Ghost story: People are no-shows for job interviews and for their first day on the job. People are leaving their jobs without quitting — they just stop showing up.
Journalist Mark Pupo took a job doing marketing at a tech startup, and realized it was a bad idea.: “I don’t miss the rowing competitions, the beanbag meetings, wearing the team T-shirts or pushing the beer cart.”
Help wanted: Questions designed to weed out unsuitable job applicants can turn out to be accidentally discriminatory.
Automatically ruling out people with felony convictions, or setting arbitrary standards on experience, can disenfranchise many workers. Better to look at the applicants as whole people.
But what hiring manager has time to do all that, along with their regular work, particularly when hundreds of people are applying for a single position?
Planet Money looks into it, but doesn’t have any answers:
When you’re an employer looking at a giant stack of resumes, you have to find some way to quickly narrow the field. But how do you do that fairly? And what happens when your good intentions backfire?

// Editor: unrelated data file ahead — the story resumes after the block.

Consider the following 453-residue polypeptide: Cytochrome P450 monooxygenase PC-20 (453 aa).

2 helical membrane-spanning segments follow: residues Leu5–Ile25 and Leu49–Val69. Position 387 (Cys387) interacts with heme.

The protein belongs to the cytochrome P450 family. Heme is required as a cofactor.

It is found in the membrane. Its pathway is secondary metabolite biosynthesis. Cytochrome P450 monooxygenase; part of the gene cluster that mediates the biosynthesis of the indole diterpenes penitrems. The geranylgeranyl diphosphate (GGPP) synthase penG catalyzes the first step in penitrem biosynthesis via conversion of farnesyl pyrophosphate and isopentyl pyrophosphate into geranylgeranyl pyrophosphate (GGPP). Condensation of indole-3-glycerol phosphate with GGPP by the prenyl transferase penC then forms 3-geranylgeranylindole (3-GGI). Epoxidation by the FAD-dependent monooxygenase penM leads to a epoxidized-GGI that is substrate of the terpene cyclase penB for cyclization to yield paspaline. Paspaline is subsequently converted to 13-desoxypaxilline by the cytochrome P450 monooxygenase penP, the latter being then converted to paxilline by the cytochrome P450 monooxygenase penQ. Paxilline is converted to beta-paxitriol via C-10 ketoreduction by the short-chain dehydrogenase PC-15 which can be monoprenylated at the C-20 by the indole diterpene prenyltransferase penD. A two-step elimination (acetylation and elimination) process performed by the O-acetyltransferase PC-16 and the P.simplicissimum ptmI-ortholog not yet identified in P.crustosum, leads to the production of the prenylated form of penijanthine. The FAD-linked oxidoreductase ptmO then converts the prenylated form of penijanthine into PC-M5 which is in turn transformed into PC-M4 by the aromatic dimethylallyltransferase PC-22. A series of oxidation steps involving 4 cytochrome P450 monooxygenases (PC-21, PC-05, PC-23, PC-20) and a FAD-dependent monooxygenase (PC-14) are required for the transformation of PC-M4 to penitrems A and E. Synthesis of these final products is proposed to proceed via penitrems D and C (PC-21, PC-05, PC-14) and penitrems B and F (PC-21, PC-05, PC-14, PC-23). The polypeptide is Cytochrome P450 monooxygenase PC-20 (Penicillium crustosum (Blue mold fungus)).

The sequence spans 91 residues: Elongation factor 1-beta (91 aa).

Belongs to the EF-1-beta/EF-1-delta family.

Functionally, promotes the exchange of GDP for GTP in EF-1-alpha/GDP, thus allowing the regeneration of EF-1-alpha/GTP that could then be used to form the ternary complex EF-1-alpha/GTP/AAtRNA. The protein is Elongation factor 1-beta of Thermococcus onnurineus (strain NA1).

In this episode, we bring you a group of stories about hiring. We talk to a female software engineer who’s trying to bring blind hiring to Silicon Valley. She’s come up with a way to mask applicants’ voices during an interview—we hear what it sounds like. And, we look at what happened when the nation’s biggest employer began hiring people who had felony records. It turned out that those employees performed just as well as people with no criminal background—sometimes better. The employer? The United States military.
I’m surprised this is a big deal. If you’re a professional, your time is valuable, and if too many strangers start asking for advice on how to follow your career path, it’s going to eat into your livelihood.
My current pet peeve: Customer satisfaction surveys. I’m getting too many requests for those. I have the thing or service I bought from you, have my money, now go away until the next time.